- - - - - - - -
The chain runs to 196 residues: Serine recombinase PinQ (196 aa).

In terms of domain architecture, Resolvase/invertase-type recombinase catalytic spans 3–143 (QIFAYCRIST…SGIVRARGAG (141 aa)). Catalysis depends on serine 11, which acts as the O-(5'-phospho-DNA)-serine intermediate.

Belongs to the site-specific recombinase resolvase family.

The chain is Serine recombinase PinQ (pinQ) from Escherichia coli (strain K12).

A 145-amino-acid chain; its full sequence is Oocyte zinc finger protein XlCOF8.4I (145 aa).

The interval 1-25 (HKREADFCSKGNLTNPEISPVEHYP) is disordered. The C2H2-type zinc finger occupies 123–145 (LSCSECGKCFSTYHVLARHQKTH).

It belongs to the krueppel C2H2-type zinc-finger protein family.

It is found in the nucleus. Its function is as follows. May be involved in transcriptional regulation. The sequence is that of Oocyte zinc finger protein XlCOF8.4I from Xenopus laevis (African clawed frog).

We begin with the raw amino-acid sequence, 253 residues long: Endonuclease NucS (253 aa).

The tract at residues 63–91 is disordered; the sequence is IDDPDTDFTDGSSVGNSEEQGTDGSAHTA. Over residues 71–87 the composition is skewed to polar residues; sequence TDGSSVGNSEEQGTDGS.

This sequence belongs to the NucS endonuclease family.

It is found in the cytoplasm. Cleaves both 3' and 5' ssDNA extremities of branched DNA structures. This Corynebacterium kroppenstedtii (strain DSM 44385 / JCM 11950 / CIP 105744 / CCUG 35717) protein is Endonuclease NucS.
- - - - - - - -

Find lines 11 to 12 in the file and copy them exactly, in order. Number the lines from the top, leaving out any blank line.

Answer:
This sequence belongs to the NucS endonuclease family.

It is found in the cytoplasm. Cleaves both 3' and 5' ssDNA extremities of branched DNA structures. This Corynebacterium kroppenstedtii (strain DSM 44385 / JCM 11950 / CIP 105744 / CCUG 35717) protein is Endonuclease NucS.